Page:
Bupropion belongs to a class of medications known as Norepinephrine and Dopamine Reuptake Inhibitors (NDRI). It is used to treat symptoms of depression (low mood) such as:
Bupropion is also used for other conditions, such as helping smokers to quit smoking. Check with your healthcare professional if you are unsure why you are given this medication.
The common side effects generally affect up to 10% of patients.
Most of the side effects listed here will improve with time. Speak with your doctor if they continue, get worse or are affecting your daily life.
Very rarely (affect less than 1% of patients) this medication may cause:
The symptoms of a drug allergy include one or more of the following:
If you experience any of these symptoms, you should stop your medication and consult your healthcare professional immediately.
Inform your healthcare professional if:
Bupropion may increase your blood pressure. It is important to maintain regular check-ups with your doctors.
In some cases, particularly in young people below the age of 25 years, this medication may cause the following changes to a person's mental condition, especially in the first few weeks of treatment or during dose changes:
Please inform your doctor as soon as possible, or for your family or caregiver to inform your doctor if you are unable to seek treatment on your own.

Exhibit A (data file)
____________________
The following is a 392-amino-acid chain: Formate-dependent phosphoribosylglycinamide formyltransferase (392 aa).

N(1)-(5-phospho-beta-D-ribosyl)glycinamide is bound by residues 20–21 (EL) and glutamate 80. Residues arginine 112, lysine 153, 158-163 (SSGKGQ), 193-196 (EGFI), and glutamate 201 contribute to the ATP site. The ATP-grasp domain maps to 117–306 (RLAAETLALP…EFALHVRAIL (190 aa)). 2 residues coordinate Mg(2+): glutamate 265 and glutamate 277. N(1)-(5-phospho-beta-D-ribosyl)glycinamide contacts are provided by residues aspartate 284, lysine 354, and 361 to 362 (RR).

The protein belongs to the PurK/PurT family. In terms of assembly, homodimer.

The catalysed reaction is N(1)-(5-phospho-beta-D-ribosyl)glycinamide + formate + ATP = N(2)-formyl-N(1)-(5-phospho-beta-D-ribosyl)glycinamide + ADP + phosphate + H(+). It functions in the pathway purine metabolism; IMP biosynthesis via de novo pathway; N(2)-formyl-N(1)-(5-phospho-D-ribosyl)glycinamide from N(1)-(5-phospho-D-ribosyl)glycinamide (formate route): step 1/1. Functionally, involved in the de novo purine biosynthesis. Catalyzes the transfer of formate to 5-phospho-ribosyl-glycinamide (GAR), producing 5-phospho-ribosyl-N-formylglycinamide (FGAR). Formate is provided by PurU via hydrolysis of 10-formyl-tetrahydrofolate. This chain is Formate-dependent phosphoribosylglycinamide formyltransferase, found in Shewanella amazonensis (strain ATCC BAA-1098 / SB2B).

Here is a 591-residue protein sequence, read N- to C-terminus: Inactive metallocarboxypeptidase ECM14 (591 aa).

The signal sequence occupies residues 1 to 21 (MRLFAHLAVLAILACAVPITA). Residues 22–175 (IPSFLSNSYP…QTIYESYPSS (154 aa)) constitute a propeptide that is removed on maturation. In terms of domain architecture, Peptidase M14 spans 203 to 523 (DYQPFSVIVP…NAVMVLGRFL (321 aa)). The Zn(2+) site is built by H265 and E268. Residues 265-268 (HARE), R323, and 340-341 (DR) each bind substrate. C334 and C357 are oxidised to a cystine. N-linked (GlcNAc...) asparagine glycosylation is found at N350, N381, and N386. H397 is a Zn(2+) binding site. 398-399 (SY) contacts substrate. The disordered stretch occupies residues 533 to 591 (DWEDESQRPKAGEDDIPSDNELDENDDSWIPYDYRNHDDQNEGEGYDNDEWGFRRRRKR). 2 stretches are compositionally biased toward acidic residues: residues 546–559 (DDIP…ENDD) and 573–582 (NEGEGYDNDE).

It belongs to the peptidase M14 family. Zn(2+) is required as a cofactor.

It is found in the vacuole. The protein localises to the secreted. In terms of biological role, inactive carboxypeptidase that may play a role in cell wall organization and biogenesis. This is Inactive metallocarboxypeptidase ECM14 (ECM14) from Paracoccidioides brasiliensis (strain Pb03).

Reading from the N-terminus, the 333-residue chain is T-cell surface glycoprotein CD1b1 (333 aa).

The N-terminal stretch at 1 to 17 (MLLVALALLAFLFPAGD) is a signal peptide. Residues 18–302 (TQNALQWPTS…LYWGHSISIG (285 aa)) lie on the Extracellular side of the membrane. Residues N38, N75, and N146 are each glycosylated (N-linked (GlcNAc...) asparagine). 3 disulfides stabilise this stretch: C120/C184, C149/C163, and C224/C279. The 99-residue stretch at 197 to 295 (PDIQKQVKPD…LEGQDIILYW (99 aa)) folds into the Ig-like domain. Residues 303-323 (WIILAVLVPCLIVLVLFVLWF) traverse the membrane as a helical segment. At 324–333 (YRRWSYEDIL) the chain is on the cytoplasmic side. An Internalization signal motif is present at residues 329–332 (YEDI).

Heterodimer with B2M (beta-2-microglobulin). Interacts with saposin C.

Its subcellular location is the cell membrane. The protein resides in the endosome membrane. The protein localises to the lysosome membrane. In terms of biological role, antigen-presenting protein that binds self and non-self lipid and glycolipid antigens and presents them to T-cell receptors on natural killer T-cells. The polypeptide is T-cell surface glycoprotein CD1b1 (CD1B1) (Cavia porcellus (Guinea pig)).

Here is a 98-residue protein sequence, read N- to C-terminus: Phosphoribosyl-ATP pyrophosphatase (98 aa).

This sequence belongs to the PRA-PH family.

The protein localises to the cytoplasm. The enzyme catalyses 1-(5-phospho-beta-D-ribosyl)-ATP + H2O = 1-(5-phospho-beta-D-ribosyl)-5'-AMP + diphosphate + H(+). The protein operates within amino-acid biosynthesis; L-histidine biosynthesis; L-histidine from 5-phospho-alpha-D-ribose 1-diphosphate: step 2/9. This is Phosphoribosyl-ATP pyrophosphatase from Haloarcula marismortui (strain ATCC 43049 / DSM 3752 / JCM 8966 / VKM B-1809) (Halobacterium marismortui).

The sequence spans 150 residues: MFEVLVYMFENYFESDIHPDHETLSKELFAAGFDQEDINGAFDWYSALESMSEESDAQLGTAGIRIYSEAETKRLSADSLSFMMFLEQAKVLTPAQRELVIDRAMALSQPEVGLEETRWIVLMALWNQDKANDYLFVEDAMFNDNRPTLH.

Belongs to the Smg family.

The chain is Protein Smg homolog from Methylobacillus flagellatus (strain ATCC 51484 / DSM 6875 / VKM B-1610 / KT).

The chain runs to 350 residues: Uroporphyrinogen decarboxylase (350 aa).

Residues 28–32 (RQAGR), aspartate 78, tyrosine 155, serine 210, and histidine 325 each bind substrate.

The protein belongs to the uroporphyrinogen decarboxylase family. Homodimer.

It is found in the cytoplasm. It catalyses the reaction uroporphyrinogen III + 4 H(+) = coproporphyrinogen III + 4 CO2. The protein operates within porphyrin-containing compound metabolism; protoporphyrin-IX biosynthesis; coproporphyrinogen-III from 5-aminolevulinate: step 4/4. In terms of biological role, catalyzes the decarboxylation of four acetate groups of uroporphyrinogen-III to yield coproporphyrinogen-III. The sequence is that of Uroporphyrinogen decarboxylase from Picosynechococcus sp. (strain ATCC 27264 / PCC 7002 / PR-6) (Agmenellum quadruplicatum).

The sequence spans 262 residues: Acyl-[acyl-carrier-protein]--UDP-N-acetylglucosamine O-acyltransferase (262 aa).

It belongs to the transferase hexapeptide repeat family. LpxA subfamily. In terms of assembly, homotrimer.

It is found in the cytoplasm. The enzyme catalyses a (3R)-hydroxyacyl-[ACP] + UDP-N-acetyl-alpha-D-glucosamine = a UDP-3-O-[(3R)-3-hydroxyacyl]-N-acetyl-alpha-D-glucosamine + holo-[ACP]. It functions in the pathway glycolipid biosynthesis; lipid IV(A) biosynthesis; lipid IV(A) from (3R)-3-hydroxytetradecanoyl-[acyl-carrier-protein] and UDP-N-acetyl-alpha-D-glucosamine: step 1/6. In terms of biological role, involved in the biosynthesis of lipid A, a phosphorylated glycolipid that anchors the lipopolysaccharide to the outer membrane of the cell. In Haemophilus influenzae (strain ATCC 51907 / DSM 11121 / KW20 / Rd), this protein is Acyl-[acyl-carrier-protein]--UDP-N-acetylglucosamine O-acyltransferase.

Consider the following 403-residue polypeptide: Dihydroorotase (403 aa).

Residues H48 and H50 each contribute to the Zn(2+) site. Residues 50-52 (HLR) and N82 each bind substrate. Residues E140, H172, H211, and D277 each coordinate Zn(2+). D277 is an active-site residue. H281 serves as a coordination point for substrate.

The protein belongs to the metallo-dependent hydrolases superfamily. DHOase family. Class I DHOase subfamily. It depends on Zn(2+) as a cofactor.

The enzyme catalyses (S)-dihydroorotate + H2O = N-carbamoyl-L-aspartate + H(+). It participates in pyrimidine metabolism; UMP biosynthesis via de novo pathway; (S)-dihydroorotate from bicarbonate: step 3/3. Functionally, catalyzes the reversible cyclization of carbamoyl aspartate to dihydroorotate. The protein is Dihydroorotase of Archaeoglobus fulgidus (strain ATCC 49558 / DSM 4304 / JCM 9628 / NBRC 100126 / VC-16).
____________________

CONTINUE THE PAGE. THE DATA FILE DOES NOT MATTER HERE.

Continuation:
Do not stop taking this medication on your own without discussing with your doctor.
It is important to note that your doctor has prescribed this medication as he/she feels you will benefit more from taking this medication over the possible risks that it may cause, which have a low chance of occurring, and most people take this medication without any of such problems.
Avoid drinking alcohol while taking Bupropion as it may make you feel very drowsy. This medication may interact with other medications. If you intend to take any over the counter medication, supplements, herbal remedy or traditional Chinese medicine, consult your doctor or healthcare professional first to confirm that it is safe to take with Bupropion.
If you are taking Bupropion for low mood:You need to take this medication regularly for a few weeks before you feel its full benefits. You should not stop taking this medication even if you do not feel better at the beginning. Continue to take this medication even after you feel better to prevent your symptoms from returning.Do check with your doctor on the proper length of treatment that you need.
If you are taking Bupropion to quit smoking:Your doctor or pharmacist would have asked you to set a ‘Quit Date’ to stop smoking. Start taking Bupropion as prescribed by your doctor 1 week before the quit date. This medication is normally taken for 7-12 weeks to help you quit smoking. Let your doctor know if you are still smoking after 7 weeks of treatment. Do not stop taking your medication or change the dose without checking with your healthcare professional.
If you forget to take a dose, take it as soon as you remember. However, if it is more than half of the time to the next dose, skip the missed dose and take your medication at the usual time. Do not take two doses to make up for the missed dose.
Pack this medication into a black trash bag and seal it tightly before throwing into the rubbish chute or bin.
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